On this day in 2005 …

Hurricane Rita was knocking on my door in this satellite picture on Sept. 22, 2005.

One year ago today I was in my apartment in Beaumont, Texas, trying to decide where I was going to stay when Hurricane Rita made landfall. After hearing forecasts the day before that Rita would 1) Hit the middle Texas coast. 2) Land around the Surfside/Galveston area. 3) Strike the Bolivar Peninsula, I awoke that morning to find out Rita was headed straight for us on the extreme upper Texas coast. A mandatory evacuation for Jefferson County had been called that morning.

I had touched base with the publication for which I had been doing some freelancing and I had no specific assignment. Instead, if I was going to be in the Beaumont area during the storm then the publication would be able to use me. But I just couldn’t work out the logistics for it without a specific job, so I evacuated about 8 that evening to Newton, about 60 miles northeast of Beaumont. I stayed that evening and through the storm at my brother’s home, which was the house in which I was raised. While I had heard all sorts of horror stories that day about evacuations taking place both in the Beaumont and Houston areas, I fortunately had only a two-hour drive in travelling that 60 miles. Make no mistake, it was bumper-to-bumper on first Texas 12 from I-10 in Vidor to Texas 87 in Dewyville and then on to Newton. But it wasn’t nearly as bad as it could have been. That was a refrain I would say quite often over the next month or so.

In the early morning hours of Saturday, the 24th of September, Rita made her presence known all over Southeast Texas and Southwest Louisiana. That included the house on the Old Bon Wier Highway in which I was staying. I actually slept a few hours before some loud booming from exploding electrical transformers woke me up sometime around 2 a.m. Outside, the continuous roar of the wind could be heard and it didn’t stop at that pace until almost daybreak. The noise was fortunate in one respect. It prevented us from hearing the huge pine trees being uprooted around the place.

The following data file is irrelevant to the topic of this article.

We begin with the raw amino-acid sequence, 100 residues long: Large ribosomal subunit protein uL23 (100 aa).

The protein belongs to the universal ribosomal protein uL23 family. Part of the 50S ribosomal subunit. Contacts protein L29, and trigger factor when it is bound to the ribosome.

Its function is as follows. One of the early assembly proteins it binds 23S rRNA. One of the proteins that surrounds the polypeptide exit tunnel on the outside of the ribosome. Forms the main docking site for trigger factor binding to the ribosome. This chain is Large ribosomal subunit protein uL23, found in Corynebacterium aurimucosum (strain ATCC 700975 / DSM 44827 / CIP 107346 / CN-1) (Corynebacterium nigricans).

When the roaring stopped and it was safe to go out, I saw more trees and downed power lines than I had ever seen before. While there were some homes damaged and even destroyed where I was up in the woods, I would see damage that seemed almost unimaginable in the months to come in places such as Sabine Pass, Texas, and Cameron, La.

After a brief trip to Allen, Texas, where I am currently residing, I returned to Beaumont one week after the storm to see the damaged heaped upon that city. In terms of wind damage, Newton had been struck with about the same wind velocity as Beaumont. Gusts had probably been in the 90-100 mph range. But Beaumont, with a population of about 112,000, had many more structures to provide targets for the storm than my small hometown.

I was lucky upon returning in not only being damage-free but also by having electricity restored the second day I was back. It took a month for my brother’s power to be operable. It would be weeks before most stores and restaurants were back to normal. It would be months for still other businesses. Like many others in Rita’s aftermath, I profited to some extent from the storm. If it wasn’t for freelance stories for a certain publication about the post-Rita world, I may have starved to death.

Rita was unlike anything I have ever been through and I’m sure that goes for many other friends and relatives who also experienced the hurricane. I guess in some respects, going through a hurricane is kind of like going through other earth-altering and life-changing experiences. Everybody has their stories. Even those who fled the storm.

I hate that Rita blew the hell out of places such as Cameron, Holly Beach and Johnson’s Bayou in Louisiana and Sabine Pass in Texas. I’m sorry for the loss that people suffered from Rita from the Gulf of Mexico to more than 100 miles inland. While the numbers of those killed and injured were thankfully few, I regret that anyone had to suffer through and after the storm. But regrets aside, I was exceedingly lucky as was my family and my friends who went through Rita.

And without a doubt, Rita was one hell of a thrill ride with admission that was free.

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